Chika Okeke-Agulu is Assistant Professor of Art and Archeology and African American Studies at Princeton University, and editor of Nka: Journal of Contemporary African Art.

PUBLISHER
Damiani

BOOK FORMAT
Paperback, 9.5 x 12.5 in. / 366 pgs / 250 color.

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Catalog: FALL 2009 p. 168   

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ISBN 9788862080927 TRADE
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African FeedbackAfrican Feedback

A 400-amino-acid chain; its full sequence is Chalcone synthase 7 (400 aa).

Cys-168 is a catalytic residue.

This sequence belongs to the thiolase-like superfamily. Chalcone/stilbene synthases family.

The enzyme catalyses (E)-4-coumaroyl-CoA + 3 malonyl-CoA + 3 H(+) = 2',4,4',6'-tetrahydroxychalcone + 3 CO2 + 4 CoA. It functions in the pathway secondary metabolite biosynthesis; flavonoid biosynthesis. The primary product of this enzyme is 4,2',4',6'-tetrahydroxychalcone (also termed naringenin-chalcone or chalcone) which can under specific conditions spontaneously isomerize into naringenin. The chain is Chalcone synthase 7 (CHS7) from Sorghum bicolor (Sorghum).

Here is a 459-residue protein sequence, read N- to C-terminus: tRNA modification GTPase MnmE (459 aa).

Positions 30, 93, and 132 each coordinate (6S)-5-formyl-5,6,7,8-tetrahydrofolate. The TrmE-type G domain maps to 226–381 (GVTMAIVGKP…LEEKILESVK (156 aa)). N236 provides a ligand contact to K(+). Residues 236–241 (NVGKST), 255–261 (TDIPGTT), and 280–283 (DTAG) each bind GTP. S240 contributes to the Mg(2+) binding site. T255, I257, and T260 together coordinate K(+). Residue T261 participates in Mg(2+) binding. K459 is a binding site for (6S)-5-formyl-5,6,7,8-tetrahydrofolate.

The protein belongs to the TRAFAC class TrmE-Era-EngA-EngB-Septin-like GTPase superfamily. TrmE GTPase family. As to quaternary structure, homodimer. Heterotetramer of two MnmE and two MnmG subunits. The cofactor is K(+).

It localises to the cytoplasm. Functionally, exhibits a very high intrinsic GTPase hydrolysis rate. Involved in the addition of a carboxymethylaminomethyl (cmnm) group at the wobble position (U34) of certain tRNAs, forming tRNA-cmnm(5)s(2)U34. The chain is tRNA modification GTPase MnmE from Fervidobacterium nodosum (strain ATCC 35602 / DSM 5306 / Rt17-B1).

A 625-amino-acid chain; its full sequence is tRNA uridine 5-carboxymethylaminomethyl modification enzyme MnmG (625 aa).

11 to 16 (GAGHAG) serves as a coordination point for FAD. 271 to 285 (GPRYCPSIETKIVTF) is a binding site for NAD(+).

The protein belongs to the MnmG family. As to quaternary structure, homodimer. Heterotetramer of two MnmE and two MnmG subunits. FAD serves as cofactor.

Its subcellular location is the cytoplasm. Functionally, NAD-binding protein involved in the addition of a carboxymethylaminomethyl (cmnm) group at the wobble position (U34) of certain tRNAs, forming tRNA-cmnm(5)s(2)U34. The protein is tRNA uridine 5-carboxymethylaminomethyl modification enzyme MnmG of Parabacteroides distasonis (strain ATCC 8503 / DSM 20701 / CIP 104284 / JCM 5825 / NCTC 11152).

Published by Errant Bodies Press.
By Alessandro Bosetti.

When Alessandro Bosetti draped himself in sound equipment and set out for West Africa, it wasn't to record native music, but to play experimental and avant-garde composers to locals, and record their responses. This musical portrait of cultural translation includes an audio CD and transcripts of listening sessions.

PUBLISHER
Errant Bodies Press

BOOK FORMAT
Paperback, 6 x 9 in. / 64 pgs / 12 bw/ audio CD.

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Catalog: FALL 2007 p. 156